The YWCA is dedicated to eliminating racism, empowering women and promoting peace, justice, freedom and dignity for all.
I've always considered myself to be a pretty accepting person. What that means to me, however, has radically changed in the two years I've been reading and reciting that mission statement.
My definition of accepting others now goes a bit like this: "Everyone is giving this life the best they've got and sometimes their best just doesn't cut it. So, let's stop judging each other, OK?"
I see "someone's best" as the ability to hold a job, handle responsibilities and clearly weigh pros and cons within an array of variables. My theory is that the vast majority of those variables are out of your control - like upbringing and mental health. For many people, physical or mental abuse is a major factor in creating their best. For others, their best is repressed by judgments and prejudice.
For example: A 19-year-old black man used his debit card to make a $350 purchase at Barneys in New York City. Undercover cops detained him, asking, "How could you afford a belt like this?" He was a work study student at college, where he studied engineering. He just got paid.
And what about the single working mother who made headlines last month? She let her 9-year-old daughter play at a local park when she went to work her shift at McDonalds. With no family support or affordable childcare, the mother was arrested and lost custody of her daughter for alleged neglect and endangerment. Or the California teacher who lost her job last year? She called police three times one weekend because her husband was threatening her. That next Monday, he invaded the school parking lot, forcing to put the school on lockdown. He was arrested, but she was fired from her job because of his actions.
Each of these people tried their best and circumstances outside of their control stacked the odds against them. What if just one person attempted to understand what was really going on? All of those stories could have had a happy ending.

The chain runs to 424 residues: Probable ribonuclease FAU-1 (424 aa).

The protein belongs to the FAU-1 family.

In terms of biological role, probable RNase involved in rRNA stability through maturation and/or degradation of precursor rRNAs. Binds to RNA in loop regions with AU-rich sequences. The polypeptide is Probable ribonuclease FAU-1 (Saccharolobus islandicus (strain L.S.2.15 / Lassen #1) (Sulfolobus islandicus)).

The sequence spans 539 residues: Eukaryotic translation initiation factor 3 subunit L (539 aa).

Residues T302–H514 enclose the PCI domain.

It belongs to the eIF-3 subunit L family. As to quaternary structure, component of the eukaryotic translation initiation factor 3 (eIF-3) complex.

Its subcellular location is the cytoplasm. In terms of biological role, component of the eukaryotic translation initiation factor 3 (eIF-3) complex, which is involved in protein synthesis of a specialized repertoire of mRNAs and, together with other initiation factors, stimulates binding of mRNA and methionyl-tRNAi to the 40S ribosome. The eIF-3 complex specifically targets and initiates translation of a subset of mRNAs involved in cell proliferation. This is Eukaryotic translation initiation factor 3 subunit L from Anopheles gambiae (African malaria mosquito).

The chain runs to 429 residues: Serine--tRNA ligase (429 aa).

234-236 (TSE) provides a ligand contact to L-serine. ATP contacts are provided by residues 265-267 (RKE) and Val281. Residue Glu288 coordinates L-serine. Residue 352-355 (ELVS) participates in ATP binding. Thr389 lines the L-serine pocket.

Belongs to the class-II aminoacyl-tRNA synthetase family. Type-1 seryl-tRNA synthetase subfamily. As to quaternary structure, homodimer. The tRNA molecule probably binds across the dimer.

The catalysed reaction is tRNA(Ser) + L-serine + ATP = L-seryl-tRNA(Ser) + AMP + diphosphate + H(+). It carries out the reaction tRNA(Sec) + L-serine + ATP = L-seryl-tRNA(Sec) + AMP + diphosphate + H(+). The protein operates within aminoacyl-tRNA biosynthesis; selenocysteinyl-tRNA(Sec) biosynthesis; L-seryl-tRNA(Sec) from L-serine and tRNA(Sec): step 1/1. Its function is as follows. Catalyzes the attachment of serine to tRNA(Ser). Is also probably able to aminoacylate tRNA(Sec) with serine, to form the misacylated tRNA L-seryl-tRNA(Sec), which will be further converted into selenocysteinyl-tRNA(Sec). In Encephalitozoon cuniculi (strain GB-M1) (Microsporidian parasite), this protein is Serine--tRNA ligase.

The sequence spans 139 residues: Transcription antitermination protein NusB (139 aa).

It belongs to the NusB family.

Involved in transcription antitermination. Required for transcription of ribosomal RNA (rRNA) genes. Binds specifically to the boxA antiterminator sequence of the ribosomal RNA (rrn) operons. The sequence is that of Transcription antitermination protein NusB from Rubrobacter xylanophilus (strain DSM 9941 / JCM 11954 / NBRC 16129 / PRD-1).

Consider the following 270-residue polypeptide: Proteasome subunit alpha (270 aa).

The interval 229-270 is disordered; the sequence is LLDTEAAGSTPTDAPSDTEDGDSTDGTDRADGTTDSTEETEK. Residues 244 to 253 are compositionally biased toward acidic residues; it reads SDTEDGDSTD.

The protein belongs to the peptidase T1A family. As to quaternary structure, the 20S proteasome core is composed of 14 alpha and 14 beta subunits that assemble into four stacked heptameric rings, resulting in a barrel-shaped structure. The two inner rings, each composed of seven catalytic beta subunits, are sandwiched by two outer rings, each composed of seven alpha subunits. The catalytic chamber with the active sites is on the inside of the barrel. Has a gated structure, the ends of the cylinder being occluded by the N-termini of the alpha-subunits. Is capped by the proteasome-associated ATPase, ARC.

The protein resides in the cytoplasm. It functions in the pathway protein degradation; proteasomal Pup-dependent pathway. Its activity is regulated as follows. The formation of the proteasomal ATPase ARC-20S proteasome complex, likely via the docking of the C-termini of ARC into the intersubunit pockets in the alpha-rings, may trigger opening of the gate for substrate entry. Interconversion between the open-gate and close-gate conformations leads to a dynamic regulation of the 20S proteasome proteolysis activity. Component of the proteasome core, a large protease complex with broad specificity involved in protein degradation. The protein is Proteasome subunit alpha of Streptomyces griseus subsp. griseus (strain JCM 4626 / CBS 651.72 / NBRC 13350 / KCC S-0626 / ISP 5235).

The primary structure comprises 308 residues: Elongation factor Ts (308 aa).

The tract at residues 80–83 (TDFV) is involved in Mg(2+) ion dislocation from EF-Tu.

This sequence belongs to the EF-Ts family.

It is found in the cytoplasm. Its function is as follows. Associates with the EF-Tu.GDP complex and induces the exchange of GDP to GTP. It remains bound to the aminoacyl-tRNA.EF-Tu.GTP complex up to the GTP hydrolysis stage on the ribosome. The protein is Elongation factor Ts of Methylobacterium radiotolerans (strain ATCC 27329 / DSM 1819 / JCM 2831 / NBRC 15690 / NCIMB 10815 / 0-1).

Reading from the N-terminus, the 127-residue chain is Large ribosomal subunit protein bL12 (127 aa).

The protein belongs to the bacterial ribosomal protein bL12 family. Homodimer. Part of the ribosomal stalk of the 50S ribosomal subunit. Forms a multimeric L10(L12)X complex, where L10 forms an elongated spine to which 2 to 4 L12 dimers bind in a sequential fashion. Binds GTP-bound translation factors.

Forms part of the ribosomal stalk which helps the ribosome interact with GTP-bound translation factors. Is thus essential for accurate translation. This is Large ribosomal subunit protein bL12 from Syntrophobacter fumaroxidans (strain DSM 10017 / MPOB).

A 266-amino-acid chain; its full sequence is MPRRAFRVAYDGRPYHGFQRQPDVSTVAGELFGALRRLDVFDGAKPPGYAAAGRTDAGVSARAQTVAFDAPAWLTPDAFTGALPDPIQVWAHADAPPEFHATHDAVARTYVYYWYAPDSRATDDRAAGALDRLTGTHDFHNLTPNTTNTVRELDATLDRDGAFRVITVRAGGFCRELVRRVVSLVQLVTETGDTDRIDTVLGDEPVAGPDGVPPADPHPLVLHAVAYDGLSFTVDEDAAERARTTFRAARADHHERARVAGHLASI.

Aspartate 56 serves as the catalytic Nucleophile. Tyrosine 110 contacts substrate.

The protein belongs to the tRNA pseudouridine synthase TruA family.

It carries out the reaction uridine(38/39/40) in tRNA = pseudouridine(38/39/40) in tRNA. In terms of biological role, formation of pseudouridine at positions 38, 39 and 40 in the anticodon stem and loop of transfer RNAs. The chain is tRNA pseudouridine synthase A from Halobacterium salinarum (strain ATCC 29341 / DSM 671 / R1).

The culture of the YWCA forced me to see "accepting others" in this light. "Promoting peace, justice, freedom and dignity for all" is a rallying cry. It's a call to action to stop judging and start helping.
We passionately strive to break down the societal barriers to equality - issues like racism, unequal pay for women and the stigma attached to domestic violence victims. This is the foundation on which the YWCA was built. Whether a victim of violence or a victim of circumstance, our programs provide the chance for a fresh start.
Each person who comes to us for service is a canvas of colors - decorated by circumstance and decisions. Naming and addressing each individual shade of their life is where change happens and growth occurs. We change and improve lives by forcing people to look at themselves and determine the direction they want their lives to go.
Our mission statement isn't just corporate jargon. For us here at the YWCA it's an invitation for self-reflection and a directive to care for others.
Thompson is the communications and development manager at the YWCA, 815 W. Fourth St.
If you are experiencing domestic abuse or sexual assault, Wise Options can help 24/7 with a confidential hotline at 800-326-8483.